Watch Of The Week: Ed Sheeran On His One-Of-One Ceramic Royal Oak Chronograph
“Audemars Piguet made me a piece unique to bring out on tour. And now it’s pretty much all I wear.”
I love to wear the right watch on stage. Whether it’s John Mayer’s HODINKEE G-Shock, a Patek 5970, or any steel sports watch, I choose each one specifically for any given gig. Depending on the country or city or venue, it can be anything.
Over the years, I’ve gotten to know Francois [Bennahmias], the head of AP. I love his sense of humor; we seem to be on a similar wavelength. I imagine that being European and a bit off-the-wall helps. I cheekily asked him if he would make me a one-off watch for this new upcoming tour of mine, and to my surprise he said yes. He asked me for some guidance, I sent him a bunch of ideas, and one day I got back this design that was absolutely out of this world.
I’ve been obsessed with the ceramic Royal Oaks for as long as they’ve been around. My second proper watch was a Royal Oak, so I’ve been a collector of AP for a while, but never deep-dived as much as I have around the ceramics. I love the feel of them. They are so comfy, with a great weight and some amazing complications. I love how simple they seem but how many man-hours go into making them. So I asked for a one-off, and something different from the ones that were out there.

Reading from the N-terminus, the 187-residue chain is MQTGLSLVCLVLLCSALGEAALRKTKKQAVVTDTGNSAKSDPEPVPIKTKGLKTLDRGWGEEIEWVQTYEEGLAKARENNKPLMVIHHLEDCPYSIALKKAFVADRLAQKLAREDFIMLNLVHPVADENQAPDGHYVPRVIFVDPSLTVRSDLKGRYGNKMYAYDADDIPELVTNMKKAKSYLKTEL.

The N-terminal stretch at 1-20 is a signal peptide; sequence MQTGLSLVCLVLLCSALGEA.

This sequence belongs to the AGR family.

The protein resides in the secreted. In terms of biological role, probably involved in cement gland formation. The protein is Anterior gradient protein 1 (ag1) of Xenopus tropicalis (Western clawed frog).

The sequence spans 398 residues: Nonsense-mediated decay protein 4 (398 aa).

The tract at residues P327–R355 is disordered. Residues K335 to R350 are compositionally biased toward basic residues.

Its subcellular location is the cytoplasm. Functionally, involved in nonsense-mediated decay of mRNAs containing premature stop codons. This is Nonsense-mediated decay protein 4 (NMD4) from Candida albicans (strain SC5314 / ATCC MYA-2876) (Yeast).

It was Francois who suggested the chronograph. I think he wanted it to be the first ceramic chronograph on the market when I got it back in December, but since then I believe a few more have come out. I was just hibernating and admiring it in private while recording my new album, but still wearing it everyday, nonetheless.
The custom elements are subtle and small, but very meaningful. At 12 o’clock is an eight-point star, to symbolize the 8th month, August, when my first daughter was born. She’s named in part after the Lyra constellation. And then the theme around my new album is a butterfly, so the seconds hand has a tiny delicate butterfly you can barely see, and there’s one visible through the caseback, too.
One of my hobbies over lockdown was watch straps, and learning how to change each brand’s straps. I find when you’ve gotten so used to a watch, you can make a completely different experience of wearing it by just changing the strap. Whether it’s the material or the color, it just gives a different flavor now and then. So I asked Francois for a few options – not just the ceramic bracelet, but also a rubber strap and a Kevlar one – so if I ever want a drastic change, it is just a few minutes away. To be honest, I love the rubber best for the stage as it doesn’t slip easily. It stays in place and is the best for sweat.
To me at this point, new watches need to mark special occasions more than anything. I collect sparsely now, maybe one a year. I want them all to mean something. I got a Patek 5711 on the day my first daughter was born, and an AP 15202 “Jumbo” on the day my second daughter was born. And now I have this one-off Royal Oak that I will wear on tour, symbolizing my family and the next four years of my life. A proper stage watch. See you somewhere down the road.